President Barack Obama is set to travel to Alaska Monday for a three-day trip largely focused on addressing climate change. Obama is expected to speak with a number of Native Alaskans and address a major conference in his first day in Anchorage.

Obama was scheduled to leave on a flight from Joint Base Andrews in Maryland Monday at about 10:40 a.m. EDT, according to the White House. The president was scheduled to land at Anchorage's Elmendorf Air Force Base about seven hours later. He'll then participate in a roundtable discussion with Alaska Natives at a convention center. Obama was scheduled to cap his day by speaking around 5 p.m. local time (9 p.m. EDT) at the conference on Global Leadership in the Arctic: Cooperation, Innovation, Engagement and Resilience -- commonly called the GLACIER conference -- and was to address climate change issues.



The meeting with Alaska Native leaders Monday will include people who have been affected by rising sea levels, reports KTUU in Anchorage. That discussion is a prelude to the GLACIER conference, which will feature Secretary of the Interior Sally Jewell and Secretary of State John Kerry. Prior to Obama's keynote speech, local leaders are expected to address the effects of climate change on their lives and the role of indigenous people in Alaskan culture, according to the Alaska Dispatch News. Some 400 people are expected at the conference, with about one-third of the attendees being Alaskans.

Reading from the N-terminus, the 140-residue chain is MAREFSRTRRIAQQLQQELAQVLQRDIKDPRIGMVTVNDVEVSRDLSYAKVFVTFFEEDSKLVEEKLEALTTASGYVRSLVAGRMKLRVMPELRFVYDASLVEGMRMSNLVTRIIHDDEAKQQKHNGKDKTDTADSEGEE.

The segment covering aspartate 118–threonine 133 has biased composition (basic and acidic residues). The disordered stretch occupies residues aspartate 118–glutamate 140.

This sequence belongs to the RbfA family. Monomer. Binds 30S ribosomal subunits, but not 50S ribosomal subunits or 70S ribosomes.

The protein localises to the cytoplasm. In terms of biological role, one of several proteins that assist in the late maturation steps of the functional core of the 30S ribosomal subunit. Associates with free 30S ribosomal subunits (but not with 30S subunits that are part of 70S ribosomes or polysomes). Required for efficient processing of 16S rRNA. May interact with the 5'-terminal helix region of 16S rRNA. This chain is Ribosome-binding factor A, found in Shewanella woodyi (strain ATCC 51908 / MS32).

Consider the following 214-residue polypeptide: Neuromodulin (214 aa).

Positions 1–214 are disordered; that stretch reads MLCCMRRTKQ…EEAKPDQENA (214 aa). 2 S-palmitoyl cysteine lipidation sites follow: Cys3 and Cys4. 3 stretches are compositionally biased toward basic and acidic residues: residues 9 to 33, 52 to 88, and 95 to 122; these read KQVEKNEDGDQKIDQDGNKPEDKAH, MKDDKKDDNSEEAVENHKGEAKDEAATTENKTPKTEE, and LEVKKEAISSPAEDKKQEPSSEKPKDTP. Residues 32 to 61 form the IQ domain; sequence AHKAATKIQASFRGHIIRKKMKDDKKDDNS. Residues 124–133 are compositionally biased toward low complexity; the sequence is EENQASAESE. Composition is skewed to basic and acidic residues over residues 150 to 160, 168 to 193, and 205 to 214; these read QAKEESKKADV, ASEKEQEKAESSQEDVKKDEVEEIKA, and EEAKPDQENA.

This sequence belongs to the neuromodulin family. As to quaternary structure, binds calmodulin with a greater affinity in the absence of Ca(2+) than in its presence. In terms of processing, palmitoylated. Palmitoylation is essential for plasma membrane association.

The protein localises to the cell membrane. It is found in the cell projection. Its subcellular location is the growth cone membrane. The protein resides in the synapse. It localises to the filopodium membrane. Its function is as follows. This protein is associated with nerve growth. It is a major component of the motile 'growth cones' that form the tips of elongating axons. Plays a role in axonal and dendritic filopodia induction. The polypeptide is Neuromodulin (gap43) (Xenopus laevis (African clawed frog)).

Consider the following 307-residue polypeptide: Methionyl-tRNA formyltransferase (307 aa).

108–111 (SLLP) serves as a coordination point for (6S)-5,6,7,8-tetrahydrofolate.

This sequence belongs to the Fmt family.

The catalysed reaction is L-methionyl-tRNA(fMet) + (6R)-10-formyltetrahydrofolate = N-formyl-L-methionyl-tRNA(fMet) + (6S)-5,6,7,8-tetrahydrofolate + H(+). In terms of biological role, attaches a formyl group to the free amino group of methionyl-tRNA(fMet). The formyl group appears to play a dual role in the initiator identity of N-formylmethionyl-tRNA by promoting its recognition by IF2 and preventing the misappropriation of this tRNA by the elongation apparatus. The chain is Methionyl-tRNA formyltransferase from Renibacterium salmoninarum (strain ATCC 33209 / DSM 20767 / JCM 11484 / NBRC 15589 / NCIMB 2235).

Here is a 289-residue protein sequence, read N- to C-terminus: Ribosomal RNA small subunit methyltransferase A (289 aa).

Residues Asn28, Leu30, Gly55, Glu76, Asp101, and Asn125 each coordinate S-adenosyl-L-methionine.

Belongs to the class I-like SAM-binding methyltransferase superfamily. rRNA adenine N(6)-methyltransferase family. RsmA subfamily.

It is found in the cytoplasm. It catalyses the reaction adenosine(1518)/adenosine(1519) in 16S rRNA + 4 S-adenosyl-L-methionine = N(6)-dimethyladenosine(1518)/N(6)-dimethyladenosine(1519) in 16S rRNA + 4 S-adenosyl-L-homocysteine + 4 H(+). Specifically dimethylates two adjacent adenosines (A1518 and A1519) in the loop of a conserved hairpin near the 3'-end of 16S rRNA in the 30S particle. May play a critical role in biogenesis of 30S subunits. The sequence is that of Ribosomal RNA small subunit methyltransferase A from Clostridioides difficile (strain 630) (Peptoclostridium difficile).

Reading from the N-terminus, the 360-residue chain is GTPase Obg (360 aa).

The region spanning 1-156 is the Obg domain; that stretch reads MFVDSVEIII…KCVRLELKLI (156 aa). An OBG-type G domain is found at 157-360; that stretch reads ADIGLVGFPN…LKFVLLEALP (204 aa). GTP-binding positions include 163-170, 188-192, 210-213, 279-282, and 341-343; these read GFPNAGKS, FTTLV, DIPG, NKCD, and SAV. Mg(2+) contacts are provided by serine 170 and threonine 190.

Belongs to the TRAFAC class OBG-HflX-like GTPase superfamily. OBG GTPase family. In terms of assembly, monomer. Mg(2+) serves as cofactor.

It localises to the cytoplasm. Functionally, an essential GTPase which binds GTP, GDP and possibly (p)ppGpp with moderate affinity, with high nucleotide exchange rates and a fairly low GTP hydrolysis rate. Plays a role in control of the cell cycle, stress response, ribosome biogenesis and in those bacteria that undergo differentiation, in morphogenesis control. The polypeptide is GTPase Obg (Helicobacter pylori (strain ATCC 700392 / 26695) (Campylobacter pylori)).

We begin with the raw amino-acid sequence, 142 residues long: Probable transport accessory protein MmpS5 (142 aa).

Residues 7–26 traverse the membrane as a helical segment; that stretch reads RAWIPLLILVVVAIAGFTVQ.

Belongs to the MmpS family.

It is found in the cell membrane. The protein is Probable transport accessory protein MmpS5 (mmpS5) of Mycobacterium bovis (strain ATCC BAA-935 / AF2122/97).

But Obama's first move will likely be officially announcing the renaming of Mount McKinley, the highest mountain in the country, named after President William McKinley, a decision that sparked perhaps unexpected controversy, according to CNN. The new name, Denali, means "the high one" in the local Koyukon language and will be a nod to local culture. Indigenous people and locals have called the mountain Denali for years, despite it officially being named Mount McKinley on federal documents.

"With our own sense of reverence for this place, we are officially renaming the mountain Denali in recognition of the traditions of Alaska Natives and the strong support of the people of Alaska," said Jewell, according to the Associated Press. Some Republicans, especially from McKinley's native Ohio, have criticized the renaming as an abuse of government power.

Later in his Alaska trip, Obama was scheduled to meet with more locals to discuss climate change, visit a national park and even film an episode of a television show with famous survivalist Bear Grylls.